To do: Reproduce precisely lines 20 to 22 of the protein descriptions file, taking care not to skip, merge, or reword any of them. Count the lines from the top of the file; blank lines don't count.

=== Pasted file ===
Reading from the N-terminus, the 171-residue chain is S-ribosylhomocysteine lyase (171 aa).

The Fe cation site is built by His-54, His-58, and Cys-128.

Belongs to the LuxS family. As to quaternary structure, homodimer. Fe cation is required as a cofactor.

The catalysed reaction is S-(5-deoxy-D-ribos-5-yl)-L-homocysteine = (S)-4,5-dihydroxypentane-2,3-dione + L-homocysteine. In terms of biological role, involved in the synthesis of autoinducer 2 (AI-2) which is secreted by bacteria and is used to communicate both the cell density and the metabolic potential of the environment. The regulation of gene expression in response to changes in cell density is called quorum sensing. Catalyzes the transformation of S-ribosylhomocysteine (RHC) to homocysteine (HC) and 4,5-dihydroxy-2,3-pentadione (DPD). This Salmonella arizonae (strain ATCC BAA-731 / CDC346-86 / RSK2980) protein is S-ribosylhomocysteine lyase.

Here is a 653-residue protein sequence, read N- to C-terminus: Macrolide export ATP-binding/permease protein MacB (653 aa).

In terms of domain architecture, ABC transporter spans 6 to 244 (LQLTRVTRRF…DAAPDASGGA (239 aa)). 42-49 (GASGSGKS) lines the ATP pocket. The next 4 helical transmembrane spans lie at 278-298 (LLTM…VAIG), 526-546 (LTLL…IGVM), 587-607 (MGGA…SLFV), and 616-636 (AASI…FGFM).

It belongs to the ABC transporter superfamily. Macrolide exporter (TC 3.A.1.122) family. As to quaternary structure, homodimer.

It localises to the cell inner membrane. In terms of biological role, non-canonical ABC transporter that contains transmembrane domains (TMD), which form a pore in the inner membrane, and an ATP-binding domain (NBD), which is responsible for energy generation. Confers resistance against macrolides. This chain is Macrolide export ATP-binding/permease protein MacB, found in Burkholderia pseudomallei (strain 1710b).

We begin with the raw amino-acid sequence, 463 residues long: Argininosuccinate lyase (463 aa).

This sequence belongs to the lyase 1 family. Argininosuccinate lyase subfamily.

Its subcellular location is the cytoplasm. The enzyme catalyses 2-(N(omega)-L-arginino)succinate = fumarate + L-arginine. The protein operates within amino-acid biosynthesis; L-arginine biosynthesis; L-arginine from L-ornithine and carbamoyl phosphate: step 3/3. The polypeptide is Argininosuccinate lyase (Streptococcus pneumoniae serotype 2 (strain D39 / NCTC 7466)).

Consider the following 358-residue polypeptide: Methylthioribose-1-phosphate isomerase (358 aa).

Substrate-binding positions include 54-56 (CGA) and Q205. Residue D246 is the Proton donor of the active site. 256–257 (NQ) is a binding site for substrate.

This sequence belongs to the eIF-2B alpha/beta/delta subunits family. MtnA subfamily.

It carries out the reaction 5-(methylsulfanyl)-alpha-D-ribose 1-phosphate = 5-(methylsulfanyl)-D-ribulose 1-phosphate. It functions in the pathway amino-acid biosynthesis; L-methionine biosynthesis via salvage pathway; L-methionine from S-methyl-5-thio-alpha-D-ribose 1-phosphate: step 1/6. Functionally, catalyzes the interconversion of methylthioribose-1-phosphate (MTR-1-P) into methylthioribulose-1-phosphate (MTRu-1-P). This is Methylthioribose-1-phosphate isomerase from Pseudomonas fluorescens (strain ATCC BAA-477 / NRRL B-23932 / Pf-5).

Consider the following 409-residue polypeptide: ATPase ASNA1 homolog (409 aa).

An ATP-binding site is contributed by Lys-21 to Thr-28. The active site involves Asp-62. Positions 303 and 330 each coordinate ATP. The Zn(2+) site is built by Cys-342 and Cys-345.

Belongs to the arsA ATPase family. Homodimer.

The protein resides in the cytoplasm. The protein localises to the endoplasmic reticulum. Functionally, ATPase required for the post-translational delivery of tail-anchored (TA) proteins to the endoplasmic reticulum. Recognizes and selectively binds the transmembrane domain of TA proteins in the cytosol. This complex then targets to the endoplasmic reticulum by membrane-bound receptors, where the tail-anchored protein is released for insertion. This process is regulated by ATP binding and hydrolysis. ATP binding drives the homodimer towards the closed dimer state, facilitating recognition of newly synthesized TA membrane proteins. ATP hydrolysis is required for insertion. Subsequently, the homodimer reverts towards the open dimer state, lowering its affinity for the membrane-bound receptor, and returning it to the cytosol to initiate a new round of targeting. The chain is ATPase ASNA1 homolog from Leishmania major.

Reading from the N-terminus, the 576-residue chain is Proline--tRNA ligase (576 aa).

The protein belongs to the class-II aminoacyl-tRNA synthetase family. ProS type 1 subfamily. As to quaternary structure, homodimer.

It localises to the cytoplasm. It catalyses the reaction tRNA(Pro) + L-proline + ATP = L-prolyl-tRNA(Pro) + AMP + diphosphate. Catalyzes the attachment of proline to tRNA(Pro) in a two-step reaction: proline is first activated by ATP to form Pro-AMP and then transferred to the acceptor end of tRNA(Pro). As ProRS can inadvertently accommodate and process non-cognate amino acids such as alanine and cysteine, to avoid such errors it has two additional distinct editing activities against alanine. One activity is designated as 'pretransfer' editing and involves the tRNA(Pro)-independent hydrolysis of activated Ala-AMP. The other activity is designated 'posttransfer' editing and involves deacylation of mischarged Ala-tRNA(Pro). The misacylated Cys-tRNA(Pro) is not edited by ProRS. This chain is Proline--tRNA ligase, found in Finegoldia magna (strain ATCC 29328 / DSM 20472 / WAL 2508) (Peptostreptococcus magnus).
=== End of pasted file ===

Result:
Reading from the N-terminus, the 576-residue chain is Proline--tRNA ligase (576 aa).

The protein belongs to the class-II aminoacyl-tRNA synthetase family. ProS type 1 subfamily. As to quaternary structure, homodimer.

It localises to the cytoplasm. It catalyses the reaction tRNA(Pro) + L-proline + ATP = L-prolyl-tRNA(Pro) + AMP + diphosphate. Catalyzes the attachment of proline to tRNA(Pro) in a two-step reaction: proline is first activated by ATP to form Pro-AMP and then transferred to the acceptor end of tRNA(Pro). As ProRS can inadvertently accommodate and process non-cognate amino acids such as alanine and cysteine, to avoid such errors it has two additional distinct editing activities against alanine. One activity is designated as 'pretransfer' editing and involves the tRNA(Pro)-independent hydrolysis of activated Ala-AMP. The other activity is designated 'posttransfer' editing and involves deacylation of mischarged Ala-tRNA(Pro). The misacylated Cys-tRNA(Pro) is not edited by ProRS. This chain is Proline--tRNA ligase, found in Finegoldia magna (strain ATCC 29328 / DSM 20472 / WAL 2508) (Peptostreptococcus magnus).